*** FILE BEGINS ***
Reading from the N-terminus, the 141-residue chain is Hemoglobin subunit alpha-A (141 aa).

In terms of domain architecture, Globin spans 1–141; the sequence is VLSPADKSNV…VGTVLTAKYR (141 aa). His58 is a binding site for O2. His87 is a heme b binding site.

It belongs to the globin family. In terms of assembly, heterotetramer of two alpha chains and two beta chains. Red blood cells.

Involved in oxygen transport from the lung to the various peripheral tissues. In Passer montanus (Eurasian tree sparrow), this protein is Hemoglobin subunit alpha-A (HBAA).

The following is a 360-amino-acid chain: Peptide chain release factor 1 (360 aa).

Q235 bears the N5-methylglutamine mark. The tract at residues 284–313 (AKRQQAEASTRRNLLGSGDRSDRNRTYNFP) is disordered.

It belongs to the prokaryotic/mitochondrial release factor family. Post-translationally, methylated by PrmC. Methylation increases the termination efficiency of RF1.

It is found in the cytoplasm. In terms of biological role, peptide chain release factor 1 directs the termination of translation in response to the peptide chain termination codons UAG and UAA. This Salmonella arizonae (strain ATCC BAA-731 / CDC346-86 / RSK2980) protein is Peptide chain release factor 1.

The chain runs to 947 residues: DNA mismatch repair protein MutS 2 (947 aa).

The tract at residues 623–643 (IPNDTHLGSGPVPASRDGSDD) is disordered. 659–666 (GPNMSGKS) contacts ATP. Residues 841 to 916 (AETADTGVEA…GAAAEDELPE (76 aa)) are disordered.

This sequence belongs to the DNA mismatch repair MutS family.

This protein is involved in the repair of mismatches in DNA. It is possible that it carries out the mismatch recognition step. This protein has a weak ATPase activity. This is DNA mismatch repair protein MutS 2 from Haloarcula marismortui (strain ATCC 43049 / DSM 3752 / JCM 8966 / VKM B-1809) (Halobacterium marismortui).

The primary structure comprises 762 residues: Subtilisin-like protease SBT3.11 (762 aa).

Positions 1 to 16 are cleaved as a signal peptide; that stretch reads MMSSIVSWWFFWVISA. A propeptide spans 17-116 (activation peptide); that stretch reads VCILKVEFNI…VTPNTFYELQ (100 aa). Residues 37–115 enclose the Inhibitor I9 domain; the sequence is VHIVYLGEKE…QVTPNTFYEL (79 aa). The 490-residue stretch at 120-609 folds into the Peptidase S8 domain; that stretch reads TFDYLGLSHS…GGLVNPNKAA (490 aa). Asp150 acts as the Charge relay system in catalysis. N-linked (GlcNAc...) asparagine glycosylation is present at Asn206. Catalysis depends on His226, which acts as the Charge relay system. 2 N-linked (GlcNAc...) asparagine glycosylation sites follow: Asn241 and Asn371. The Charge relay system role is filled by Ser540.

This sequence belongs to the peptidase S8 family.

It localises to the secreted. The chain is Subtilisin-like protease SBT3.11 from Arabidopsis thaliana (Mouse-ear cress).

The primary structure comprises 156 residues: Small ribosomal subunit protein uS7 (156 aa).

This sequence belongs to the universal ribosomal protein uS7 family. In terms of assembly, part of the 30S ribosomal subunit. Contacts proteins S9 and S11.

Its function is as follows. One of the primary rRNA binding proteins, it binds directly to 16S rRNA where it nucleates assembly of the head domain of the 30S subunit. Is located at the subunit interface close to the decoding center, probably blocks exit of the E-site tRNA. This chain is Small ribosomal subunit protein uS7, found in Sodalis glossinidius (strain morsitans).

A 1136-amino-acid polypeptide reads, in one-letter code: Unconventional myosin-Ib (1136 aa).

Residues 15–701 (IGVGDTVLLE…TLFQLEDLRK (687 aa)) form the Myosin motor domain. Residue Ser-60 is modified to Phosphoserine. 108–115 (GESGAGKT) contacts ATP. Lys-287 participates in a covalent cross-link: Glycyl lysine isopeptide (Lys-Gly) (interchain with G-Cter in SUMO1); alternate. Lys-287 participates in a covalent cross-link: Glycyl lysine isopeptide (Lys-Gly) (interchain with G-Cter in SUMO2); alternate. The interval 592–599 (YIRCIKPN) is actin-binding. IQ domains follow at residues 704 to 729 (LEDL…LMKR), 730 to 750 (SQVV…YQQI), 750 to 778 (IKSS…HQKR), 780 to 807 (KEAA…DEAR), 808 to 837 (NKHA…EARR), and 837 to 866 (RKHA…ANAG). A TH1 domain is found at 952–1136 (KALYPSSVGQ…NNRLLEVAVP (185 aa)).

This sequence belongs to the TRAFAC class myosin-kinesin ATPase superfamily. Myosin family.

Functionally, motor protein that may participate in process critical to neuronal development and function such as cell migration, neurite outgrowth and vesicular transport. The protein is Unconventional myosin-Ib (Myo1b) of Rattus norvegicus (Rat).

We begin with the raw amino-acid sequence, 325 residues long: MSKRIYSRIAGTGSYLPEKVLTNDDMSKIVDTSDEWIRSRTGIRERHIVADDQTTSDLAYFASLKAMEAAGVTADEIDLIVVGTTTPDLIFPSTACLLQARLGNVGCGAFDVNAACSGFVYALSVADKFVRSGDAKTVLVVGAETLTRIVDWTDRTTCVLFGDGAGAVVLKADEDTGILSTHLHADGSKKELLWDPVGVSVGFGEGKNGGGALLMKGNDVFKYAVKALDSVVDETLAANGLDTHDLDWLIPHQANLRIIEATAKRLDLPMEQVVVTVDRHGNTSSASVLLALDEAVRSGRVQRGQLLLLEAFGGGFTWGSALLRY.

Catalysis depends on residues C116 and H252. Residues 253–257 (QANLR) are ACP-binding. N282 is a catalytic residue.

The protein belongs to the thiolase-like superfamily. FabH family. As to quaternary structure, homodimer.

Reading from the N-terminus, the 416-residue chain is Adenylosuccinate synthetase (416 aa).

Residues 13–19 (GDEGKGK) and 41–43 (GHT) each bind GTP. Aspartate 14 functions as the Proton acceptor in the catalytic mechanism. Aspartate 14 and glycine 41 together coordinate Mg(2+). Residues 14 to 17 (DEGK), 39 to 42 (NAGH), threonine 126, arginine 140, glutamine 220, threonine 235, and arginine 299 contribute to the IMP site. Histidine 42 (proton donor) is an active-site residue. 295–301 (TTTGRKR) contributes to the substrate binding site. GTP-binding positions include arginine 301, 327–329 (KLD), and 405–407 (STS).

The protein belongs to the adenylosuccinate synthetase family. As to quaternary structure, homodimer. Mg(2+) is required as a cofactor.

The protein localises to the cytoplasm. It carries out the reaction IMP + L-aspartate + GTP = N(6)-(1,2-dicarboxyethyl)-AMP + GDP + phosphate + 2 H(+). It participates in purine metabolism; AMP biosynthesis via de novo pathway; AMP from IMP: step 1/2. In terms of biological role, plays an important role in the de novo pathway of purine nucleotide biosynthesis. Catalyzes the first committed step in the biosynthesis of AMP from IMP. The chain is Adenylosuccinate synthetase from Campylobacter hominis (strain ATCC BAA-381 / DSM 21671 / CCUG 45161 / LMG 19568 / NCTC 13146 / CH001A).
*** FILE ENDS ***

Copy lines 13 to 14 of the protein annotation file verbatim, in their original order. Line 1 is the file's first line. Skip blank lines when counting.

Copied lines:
The primary structure comprises 762 residues: Subtilisin-like protease SBT3.11 (762 aa).

Positions 1 to 16 are cleaved as a signal peptide; that stretch reads MMSSIVSWWFFWVISA. A propeptide spans 17-116 (activation peptide); that stretch reads VCILKVEFNI…VTPNTFYELQ (100 aa). Residues 37–115 enclose the Inhibitor I9 domain; the sequence is VHIVYLGEKE…QVTPNTFYEL (79 aa). The 490-residue stretch at 120-609 folds into the Peptidase S8 domain; that stretch reads TFDYLGLSHS…GGLVNPNKAA (490 aa). Asp150 acts as the Charge relay system in catalysis. N-linked (GlcNAc...) asparagine glycosylation is present at Asn206. Catalysis depends on His226, which acts as the Charge relay system. 2 N-linked (GlcNAc...) asparagine glycosylation sites follow: Asn241 and Asn371. The Charge relay system role is filled by Ser540.